While he and Warren agree on many points, Sanders isn’t crazy about getting rid of the filibuster–he believes that a mass movement can overcome obstruction from conservatives and moderates, and that big bills can be passed through budget reconciliation, which only requires 50 votes. There are, however, limits to what can be done through that process.

Speaking of climate emergencies, Tom Steyer is a relatively late entrant to the 2020 race (he announced after the cutoff for the July debates, and it’s not clear whether he will qualify for the September debate). The hallmark of his climate plan is the declaration of a climate emergency, giving himself as President significant executive authority. (The “climate emergency declaration” of Sanders’ resolution states that it does not create additional emergency powers. Steyer’s’ route seems more akin to Harry Truman’s nationalization of the steel industry, resulting in a Supreme Court decision limiting Presidential executive powers on national security grounds.)

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These days, Steyer is known for his Need To Impeach group, but one of his groups began as NextGen Climate before morphing into a broader focus.

Steyer has achieved 2 percent in a qualifying poll but it’s not clear whether he’ll get enough small dollar donors and additional polls to get into the September debate.

Kamala Harris stands out because, like Sanders, she has not yet released a climate plan. Unlike Sanders, she doesn’t have a long history of speaking out against the fossil fuel industry.

As a Senator, she’s introduced two climate bills of note — one, S. 1750, to promote electric buses, which is a tiny piece of the work needed to decarbonize the economy, and the other (with Rep. Alexandria Ocasio-Cortez) centered broadly on climate justice. The Climate Equity Act (which has not yet been introduced as a bill) would create an equity score, modeled on the economic score provided by the Congressional Budget Office, to estimate the impact of environment/climate legislation on frontline communities, and it’s a long-sought dream by environmental justice advocates.

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She generally says the right things about climate change, and represents California, generally a climate-aware state. However, climate observers are concerned about her measured, deliberative approach to politics and are unsure of whether she’d prioritize climate change among a host of other pressing issues.

And she’s conflicted about the filibuster.=

Pete Buttigieg frames climate as a national security issue — not surprising given his campaign’s focus on his military record. He also hasn’t released a detailed climate plan. He has called for a Climate Corps, similar to Americorps, and floated the idea of a carbon tax with revenues returned as a dividend to the American people. And at the July debate he highlighted the need for rural America, including farmers, to get involved. Nevertheless, there’s a sense among climate observers that a carbon tax and climate corps don’t add up to a plan to fix the climate crisis by 2030, let alone by 2050.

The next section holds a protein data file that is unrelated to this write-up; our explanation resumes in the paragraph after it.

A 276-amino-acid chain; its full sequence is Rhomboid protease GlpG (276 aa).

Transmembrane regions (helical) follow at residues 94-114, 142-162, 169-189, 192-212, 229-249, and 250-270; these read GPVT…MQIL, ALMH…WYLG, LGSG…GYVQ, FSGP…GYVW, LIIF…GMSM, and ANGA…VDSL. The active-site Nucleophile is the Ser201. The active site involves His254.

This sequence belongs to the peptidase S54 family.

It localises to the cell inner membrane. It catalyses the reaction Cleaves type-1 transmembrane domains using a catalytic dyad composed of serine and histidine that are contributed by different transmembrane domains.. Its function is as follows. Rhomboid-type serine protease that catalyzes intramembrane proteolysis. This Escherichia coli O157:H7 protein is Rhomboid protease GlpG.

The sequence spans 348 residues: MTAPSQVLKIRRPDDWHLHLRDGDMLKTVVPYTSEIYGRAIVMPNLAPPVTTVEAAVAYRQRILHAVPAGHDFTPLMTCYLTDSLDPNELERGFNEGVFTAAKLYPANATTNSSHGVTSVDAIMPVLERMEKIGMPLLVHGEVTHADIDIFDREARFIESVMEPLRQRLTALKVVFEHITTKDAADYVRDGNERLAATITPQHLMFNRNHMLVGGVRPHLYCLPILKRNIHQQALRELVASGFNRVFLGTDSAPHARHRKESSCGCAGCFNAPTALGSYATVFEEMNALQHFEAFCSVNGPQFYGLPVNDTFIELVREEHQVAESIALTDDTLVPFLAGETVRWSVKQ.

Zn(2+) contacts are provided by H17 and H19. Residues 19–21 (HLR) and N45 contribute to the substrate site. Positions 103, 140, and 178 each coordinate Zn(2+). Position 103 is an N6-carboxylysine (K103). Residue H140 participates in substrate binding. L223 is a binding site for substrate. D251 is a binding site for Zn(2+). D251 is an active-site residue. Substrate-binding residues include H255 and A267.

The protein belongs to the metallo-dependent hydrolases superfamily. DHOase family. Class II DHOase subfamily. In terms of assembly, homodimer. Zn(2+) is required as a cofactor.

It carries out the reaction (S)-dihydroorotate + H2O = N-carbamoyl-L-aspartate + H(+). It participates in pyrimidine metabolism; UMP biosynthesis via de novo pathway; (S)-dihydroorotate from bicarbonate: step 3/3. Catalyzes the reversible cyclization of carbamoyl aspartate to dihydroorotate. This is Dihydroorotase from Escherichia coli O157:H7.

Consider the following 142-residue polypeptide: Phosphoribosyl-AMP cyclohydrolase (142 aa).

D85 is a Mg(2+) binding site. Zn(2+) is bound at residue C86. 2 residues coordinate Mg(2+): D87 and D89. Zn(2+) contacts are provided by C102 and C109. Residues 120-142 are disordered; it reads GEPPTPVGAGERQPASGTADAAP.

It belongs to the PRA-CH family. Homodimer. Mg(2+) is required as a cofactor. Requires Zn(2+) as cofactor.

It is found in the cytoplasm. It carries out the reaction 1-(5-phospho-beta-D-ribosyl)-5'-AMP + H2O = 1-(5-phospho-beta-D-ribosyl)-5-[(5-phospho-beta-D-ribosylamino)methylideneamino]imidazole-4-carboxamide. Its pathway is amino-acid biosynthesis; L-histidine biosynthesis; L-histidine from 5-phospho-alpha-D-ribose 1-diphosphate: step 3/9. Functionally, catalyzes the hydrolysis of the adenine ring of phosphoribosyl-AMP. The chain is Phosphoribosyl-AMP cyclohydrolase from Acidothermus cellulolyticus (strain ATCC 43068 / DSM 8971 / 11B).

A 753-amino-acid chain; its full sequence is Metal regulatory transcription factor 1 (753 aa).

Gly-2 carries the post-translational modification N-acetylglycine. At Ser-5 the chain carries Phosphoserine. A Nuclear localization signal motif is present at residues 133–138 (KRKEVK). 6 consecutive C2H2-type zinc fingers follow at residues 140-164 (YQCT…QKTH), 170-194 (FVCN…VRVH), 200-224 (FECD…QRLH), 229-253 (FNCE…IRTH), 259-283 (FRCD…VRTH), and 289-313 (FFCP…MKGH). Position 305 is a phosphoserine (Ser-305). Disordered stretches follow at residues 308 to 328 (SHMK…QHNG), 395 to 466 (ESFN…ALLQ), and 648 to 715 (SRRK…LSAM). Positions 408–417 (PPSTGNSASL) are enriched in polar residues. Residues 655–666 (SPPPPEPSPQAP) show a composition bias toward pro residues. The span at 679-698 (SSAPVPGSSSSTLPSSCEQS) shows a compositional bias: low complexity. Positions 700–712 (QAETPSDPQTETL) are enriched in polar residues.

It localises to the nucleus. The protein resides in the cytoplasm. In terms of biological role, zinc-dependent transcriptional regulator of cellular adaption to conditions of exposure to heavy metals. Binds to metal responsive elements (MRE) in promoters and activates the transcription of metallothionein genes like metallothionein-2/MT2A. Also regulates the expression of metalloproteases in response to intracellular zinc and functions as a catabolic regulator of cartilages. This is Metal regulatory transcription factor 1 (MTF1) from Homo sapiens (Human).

He does support changing the filibuster–and packing or otherwise reforming the Supreme Court.

Amy Klobuchar recently qualified for the September debates. She’s running as a moderate. Although she signed on to the Green New Deal in the Senate, she calls it “aspirational.” She hasn’t spelled out a detailed plan on her website but has given speeches, answered questionnaires, and proposed legislation in which she sees continuing roles for fracked natural gas, nuclear power, and something called “cleaner coal.” She backs carbon capture and storage–a technology still in its infancy that would enable fossil fuel companies to keep drilling and spilling. Her plan, such as it is, is arguably the weakest among the candidates who have qualified for the September debate.

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Klobuchar doesn’t seem keen to change the filibuster either.

Beto O’Rourke put out a climate plan generally perceived as better than expected, especially considering that he’d been in hot water for signing the No Fossil Fuel Money pledge and then taking money from fossil fuel executives anyway. (He has since re-signed the pledge.) The plan has borrowed a lot from the Green New Deal, with significant investments in infrastructure and more funding for housing and transit in frontline communities. Like Buttigieg, he envisions a revitalized Americorps, and like Warren, he wants climate risks disclosed. However, his plan, like Joe Biden’s, uses 2050 rather than 2030 as its goal.

He’s talked about scrapping the filibuster.

Cory Booker has, rightly, labeled “return to Paris agreement” as “kindergarten.” Throughout his political career, going back to his Newark city council days, he has focused on environmental justice rather than climate policy per se. He hasn’t laid out a climate plan yet, but climate observers expect two standouts: agriculture (he’s a vegan) and nuclear power (he’s a vocal proponent).

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As a Senator, he recently introduced S. 2236, the Environmental Justice Act of 2019, which focuses on drinking water, Superfund sites, and similar goals–but not climate.

Booker, like Sanders, would prefer to use budget reconciliation for big bills and isn’t keen on killing the filibuster.